The New Zealand SailGP team have had closure. Now, they’re sailing into 2024 hoping any bad luck that was in store for them this season has been and gone.
The Kiwis were ruled out midway through the event in France last September when their 29-metre wing sail collapsed on top of them. No one knew the reason for it, and the 29m wing was retired fleet-wide until the league understood what happened.
The incident saw Peter Burling and the team miss the following event in Italy, before returning in Spain in October. The 29m wing didn’t appear again until the second day of the year’s final event - in Dubai last month - as light wind forecasts required the big sail.
The helmsman admitted it was a nervous moment for the team to sail with that configuration again, but says you wouldn’t have known by the way they sailed. It’s a configuration they have had plenty of success with in the past, and that was the case in Dubai as they claimed the event win.
“I think the nerves were more understanding you were going to be racing with it for the first time since it had fallen down,” Burling told the Herald. “But once we got out sailing, you honestly don’t look up that much so it doesn’t make it that much different on board; you just end up getting on with the day.
“You’re obviously a lot more careful around the racecourse with trying to make sure you’re not loading [the wing] in a way it shouldn’t be loaded, and I think across the fleet we have a pretty good understanding of those areas that can put it at risk.
“It’s a shame we were the ones that were unfortunate to find out that that was a problem.”
The New Zealand SailGP Team's 29m wingsail collapsed after the opening day of racing in France last September. Photo / Ricardo Pinto, SailGP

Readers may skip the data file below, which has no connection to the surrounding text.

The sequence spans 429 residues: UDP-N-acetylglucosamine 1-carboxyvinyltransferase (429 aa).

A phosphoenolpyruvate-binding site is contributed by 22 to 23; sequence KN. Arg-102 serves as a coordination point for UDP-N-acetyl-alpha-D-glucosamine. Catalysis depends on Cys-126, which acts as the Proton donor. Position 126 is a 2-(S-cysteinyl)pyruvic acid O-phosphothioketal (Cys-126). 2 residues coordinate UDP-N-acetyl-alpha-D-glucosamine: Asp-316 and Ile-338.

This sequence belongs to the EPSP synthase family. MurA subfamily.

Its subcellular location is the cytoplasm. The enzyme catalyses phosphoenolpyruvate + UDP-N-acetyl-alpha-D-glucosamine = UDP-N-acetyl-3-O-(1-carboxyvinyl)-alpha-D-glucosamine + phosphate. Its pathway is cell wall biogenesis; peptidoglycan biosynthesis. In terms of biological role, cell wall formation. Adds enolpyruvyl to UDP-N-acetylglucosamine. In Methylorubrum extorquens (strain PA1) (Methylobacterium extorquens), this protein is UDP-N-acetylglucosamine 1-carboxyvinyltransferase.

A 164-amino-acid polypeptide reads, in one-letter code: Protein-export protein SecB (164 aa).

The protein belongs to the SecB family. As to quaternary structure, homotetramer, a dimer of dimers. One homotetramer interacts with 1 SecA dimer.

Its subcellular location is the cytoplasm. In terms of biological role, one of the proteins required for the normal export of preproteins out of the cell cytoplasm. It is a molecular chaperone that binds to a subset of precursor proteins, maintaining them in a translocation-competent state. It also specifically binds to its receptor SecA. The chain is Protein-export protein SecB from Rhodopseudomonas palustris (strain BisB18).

Explaining the league findings of what caused the 29m wing to implode in the dramatic fashion it did, Burling said it was a result of pressure caused by the direction of the wind in relation to the wing as they tried to stop the boat to thank fans after the day’s racing.
“With a conventional sail, if the wind comes from the other side, it’ll flap,” Burling explained. “The wing, well it doesn’t flap, it’s rigid, though it actually creates a huge amount of pressure the other way and it buckled out to windward.
“I think we have a really good understanding of exactly why the incident occurred now, but it definitely gives you a few more nerves knowing it’s had that incident before.”
The victory in Dubai was a perfect way to end an eventful year for the Kiwis, with their second win of the season seeing them jump back up to third on the leaderboard at the campaign’s halfway point.
The New Zealand SailGP Team won last month's event in Dubai, with the 29m wing sail being used on the second day of racing. Photo / Ricardo Pinto, SailGP
Reflecting on the season so far, Burling had mixed feelings but was proud of the way the team has fought back into a position to contend for a spot in the Grand Final through the second half of the season.
“If you had told me when we started the season that it would have unfolded how it did, I probably wouldn’t have believed you,” Burling said.
“Hopefully we can put the bad luck behind us and charge on into the end of the season.”
Sailing resumes this weekend with the league’s first visit to Abu Dhabi, a racecourse which appears to offer a similar brand of racing to that of Dubai.
“I think it’s the smallest racecourse we’ve ever been to, so it’ll make for some super tight racing and hopefully we get enough breeze so we can be up on the foiling blatting around, which is what we all love doing,” Burling said.
Christopher Reive joined the Herald sports team in 2017, bringing the same versatility to his coverage as he does to his sports viewing habits.
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